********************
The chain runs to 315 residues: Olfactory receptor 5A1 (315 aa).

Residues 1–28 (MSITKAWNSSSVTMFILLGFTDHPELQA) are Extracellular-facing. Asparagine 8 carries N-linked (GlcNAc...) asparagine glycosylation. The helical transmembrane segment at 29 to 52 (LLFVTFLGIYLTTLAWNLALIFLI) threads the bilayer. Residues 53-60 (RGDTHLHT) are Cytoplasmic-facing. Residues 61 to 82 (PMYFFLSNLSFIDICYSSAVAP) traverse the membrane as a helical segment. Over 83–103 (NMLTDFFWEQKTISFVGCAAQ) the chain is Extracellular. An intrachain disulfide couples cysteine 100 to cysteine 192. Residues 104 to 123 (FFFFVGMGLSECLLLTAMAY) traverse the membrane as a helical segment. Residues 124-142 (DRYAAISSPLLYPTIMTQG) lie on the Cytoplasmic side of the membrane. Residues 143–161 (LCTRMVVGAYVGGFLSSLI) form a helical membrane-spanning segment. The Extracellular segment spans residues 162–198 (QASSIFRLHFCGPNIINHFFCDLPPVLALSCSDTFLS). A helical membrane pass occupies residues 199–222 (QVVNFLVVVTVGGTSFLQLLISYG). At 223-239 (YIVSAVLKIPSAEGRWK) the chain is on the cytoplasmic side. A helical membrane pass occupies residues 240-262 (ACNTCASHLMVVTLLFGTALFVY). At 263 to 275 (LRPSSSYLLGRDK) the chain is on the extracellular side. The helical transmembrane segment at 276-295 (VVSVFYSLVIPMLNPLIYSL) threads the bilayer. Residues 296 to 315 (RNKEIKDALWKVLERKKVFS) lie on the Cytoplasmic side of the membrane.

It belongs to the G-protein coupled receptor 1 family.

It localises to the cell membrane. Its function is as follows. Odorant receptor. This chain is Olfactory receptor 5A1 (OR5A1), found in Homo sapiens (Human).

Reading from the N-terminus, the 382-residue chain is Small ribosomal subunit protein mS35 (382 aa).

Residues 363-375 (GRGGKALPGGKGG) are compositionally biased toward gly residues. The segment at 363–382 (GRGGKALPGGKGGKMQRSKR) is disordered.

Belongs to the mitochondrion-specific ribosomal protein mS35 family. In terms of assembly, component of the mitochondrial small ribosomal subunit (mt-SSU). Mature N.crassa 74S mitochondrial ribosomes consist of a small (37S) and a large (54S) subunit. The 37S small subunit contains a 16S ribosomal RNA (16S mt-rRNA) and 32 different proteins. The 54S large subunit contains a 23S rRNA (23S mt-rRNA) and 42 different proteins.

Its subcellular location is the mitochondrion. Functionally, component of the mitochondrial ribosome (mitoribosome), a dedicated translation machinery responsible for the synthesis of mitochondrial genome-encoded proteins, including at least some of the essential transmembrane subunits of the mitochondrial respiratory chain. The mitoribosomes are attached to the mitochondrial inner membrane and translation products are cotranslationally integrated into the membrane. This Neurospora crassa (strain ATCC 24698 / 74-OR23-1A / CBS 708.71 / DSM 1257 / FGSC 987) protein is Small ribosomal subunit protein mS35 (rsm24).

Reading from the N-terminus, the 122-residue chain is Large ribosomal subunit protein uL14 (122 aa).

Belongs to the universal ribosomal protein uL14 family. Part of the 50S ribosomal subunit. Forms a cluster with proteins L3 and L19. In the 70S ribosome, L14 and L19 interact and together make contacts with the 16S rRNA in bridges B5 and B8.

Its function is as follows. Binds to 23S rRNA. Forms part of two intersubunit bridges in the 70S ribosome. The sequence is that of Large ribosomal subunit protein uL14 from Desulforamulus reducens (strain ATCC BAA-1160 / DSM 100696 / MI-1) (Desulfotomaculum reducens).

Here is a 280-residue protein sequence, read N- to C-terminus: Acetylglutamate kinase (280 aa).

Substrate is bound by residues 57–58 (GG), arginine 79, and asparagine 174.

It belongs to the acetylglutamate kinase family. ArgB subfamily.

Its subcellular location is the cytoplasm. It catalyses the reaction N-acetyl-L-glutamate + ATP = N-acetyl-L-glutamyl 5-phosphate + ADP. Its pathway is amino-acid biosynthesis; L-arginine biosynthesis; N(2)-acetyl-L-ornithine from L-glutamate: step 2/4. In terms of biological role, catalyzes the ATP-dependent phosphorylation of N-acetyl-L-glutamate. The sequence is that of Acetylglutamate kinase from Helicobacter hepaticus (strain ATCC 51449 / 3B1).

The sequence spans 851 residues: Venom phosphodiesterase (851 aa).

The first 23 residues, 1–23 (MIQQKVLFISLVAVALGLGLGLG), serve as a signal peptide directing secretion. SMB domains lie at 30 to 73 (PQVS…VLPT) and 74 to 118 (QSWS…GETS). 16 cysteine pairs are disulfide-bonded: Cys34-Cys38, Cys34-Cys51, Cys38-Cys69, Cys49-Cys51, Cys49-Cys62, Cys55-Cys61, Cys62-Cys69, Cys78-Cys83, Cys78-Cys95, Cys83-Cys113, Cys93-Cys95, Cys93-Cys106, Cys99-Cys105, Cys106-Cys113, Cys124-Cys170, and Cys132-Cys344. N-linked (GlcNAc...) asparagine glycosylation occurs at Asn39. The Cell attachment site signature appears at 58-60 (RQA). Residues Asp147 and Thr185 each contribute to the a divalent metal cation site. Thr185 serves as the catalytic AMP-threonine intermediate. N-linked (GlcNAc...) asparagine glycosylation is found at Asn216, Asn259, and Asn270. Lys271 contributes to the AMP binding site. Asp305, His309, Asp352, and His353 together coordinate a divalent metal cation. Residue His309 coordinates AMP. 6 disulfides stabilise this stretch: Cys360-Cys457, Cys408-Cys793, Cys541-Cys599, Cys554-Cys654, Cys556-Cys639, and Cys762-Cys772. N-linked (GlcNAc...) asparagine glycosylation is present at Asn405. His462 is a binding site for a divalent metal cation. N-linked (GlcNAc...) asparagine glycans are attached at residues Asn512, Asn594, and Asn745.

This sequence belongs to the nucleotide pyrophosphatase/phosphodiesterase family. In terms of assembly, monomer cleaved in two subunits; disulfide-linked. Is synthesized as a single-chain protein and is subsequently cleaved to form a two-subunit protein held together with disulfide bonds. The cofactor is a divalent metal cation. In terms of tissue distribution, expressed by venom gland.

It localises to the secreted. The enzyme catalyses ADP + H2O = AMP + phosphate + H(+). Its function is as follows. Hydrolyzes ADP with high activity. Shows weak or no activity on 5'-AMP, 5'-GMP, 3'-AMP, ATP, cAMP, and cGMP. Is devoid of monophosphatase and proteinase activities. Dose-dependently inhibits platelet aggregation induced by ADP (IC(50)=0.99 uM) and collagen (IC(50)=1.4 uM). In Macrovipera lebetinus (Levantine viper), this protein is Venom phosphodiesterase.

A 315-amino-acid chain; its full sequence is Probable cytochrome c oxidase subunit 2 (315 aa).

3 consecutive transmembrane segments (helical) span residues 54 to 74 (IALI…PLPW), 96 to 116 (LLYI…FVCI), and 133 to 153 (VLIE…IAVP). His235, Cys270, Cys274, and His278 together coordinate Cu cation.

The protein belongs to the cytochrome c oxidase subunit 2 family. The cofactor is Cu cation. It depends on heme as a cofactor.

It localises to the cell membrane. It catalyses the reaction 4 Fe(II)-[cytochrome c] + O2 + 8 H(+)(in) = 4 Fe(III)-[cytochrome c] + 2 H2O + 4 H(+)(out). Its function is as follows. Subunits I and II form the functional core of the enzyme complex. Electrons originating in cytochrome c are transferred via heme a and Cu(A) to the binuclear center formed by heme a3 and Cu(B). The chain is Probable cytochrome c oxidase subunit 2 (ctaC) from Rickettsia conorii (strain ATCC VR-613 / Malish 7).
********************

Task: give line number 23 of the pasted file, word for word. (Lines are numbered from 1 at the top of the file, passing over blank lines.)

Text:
It localises to the cell membrane. It catalyses the reaction 4 Fe(II)-[cytochrome c] + O2 + 8 H(+)(in) = 4 Fe(III)-[cytochrome c] + 2 H2O + 4 H(+)(out). Its function is as follows. Subunits I and II form the functional core of the enzyme complex. Electrons originating in cytochrome c are transferred via heme a and Cu(A) to the binuclear center formed by heme a3 and Cu(B). The chain is Probable cytochrome c oxidase subunit 2 (ctaC) from Rickettsia conorii (strain ATCC VR-613 / Malish 7).